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Jury Duty Scammers Target Employees

Posted on April 1, 2024

A new scam has appeared in which someone attempts to convince people who have missed their jury duty service to pay a fine to an alleged law enforcement official.

A January press release from Florida suggests that this is a nationwide problem. Here is the release:

Local government officials in Florida warn the public of a nationwide scam in which callers pose as U.S. Marshals or other government officials and claim that the victim is about to be arrested for not appearing for jury duty but can avoid arrest by paying a fine. The Middle District of Florida has recently received an increased number of phone calls from victims regarding these scams and deems it of the utmost importance to promote awareness and prevent more people from falling prey to such scams.

The scammers may provide convincing information, including about the victim (e.g., addresses, date of birth, etc.), real names of federal judges or court employees, actual court addresses, court phone numbers, and case and badge numbers. Scammers may even “spoof” the phone number on the caller ID so that the call falsely appears to originate from a court number or the number of another government agency. The caller then tells the victim they can avoid arrest by paying an immediate fine and walks them through purchasing a prepaid debit or gift card or making an electronic payment to satisfy the “fine.”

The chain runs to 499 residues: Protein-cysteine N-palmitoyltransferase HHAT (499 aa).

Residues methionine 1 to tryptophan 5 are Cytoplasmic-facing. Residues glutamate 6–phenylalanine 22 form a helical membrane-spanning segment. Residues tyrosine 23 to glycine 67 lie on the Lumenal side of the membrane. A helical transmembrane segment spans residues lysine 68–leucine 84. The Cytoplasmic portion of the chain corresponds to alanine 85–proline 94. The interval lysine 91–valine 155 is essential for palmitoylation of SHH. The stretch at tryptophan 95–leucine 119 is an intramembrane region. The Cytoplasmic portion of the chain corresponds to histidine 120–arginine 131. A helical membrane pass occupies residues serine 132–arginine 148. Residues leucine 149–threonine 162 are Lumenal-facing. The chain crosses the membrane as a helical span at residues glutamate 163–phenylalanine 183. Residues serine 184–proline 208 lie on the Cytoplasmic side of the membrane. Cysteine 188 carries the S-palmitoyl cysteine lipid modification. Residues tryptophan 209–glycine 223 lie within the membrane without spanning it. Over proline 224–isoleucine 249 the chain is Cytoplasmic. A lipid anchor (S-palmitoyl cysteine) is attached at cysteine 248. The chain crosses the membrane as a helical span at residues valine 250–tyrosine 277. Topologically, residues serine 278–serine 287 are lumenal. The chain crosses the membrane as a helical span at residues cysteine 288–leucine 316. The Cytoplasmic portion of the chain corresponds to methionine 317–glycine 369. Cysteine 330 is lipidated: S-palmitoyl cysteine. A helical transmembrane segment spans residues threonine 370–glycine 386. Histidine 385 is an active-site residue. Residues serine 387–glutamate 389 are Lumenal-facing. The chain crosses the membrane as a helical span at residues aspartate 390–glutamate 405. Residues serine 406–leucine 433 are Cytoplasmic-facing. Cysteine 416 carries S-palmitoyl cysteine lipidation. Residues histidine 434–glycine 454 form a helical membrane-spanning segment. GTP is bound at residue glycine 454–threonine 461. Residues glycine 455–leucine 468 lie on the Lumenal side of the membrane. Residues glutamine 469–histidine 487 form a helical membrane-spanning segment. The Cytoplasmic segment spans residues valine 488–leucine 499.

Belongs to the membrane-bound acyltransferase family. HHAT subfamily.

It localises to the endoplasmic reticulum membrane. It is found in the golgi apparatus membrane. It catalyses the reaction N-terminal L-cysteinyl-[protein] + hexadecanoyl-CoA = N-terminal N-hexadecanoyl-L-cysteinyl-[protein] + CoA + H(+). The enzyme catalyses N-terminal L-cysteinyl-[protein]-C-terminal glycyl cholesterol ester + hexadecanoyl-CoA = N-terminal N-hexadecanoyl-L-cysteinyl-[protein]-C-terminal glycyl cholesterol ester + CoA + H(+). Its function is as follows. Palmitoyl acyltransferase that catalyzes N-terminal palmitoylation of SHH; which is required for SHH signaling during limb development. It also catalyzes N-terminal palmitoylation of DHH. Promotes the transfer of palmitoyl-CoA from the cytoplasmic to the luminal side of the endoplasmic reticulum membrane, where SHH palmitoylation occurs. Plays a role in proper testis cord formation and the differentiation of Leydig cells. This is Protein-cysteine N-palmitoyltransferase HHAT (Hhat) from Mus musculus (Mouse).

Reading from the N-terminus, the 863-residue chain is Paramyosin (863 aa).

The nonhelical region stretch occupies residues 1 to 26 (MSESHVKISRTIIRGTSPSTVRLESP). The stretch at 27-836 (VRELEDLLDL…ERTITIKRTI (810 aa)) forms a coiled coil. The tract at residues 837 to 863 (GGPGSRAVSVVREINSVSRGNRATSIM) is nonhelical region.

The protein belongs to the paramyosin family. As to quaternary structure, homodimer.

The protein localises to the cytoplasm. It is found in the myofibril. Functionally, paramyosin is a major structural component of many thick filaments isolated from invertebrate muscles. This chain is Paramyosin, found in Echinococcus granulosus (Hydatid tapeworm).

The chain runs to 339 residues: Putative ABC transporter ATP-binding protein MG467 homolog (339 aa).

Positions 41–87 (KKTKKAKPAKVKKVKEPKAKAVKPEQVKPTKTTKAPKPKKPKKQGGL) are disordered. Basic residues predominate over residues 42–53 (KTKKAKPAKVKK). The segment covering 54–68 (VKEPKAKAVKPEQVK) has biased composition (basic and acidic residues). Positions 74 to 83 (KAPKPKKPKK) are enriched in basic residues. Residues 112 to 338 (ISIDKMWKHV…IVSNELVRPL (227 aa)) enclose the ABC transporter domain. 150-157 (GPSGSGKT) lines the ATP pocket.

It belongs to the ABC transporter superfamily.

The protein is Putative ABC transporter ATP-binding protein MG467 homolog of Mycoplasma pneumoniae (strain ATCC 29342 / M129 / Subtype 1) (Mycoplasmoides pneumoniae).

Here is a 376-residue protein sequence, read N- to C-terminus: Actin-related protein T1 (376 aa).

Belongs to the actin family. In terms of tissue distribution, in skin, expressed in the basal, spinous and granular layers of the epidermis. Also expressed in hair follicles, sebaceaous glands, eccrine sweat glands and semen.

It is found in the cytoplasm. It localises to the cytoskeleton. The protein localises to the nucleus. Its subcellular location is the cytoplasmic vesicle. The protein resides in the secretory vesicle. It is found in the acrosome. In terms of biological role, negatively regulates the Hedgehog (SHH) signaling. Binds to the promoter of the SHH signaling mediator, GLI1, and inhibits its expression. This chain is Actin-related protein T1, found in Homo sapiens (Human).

These phone calls are fraudulent, and citizens should not provide the caller with any personal or financial information. In no instance will a court official, U.S. Marshals Service, or other government employee contact someone and demand payment or personal information by phone or email.

Below are a few facts to remember if contacted by a scammer:

  • The court will always send a jury summons by U.S. Mail. A court will never ask for a credit/debit card number, wire transfers, bank routing numbers, or demand payment over the phone for any purpose.
  • Report scams to the District Court Clerk’s Office, U.S. Marshals Service, or Federal Trade Commission. You can remain anonymous when you report.
  • Anyone that receives a jury duty summons should contact the clerk’s office of the court where they were asked to report to confirm all the information.

The situation serves as a reminder that employers pay employees for jury service (the first three days of service) and that employees who are summoned to report for jury service need to be vigilant about the risk of a scammer. Any employers that have an internal newsletter or website may want to consider posting this information, so employees are aware of it.

AIM members with questions about this or other human resources topics may contact the AIM Hotline at 1-800-470-6277.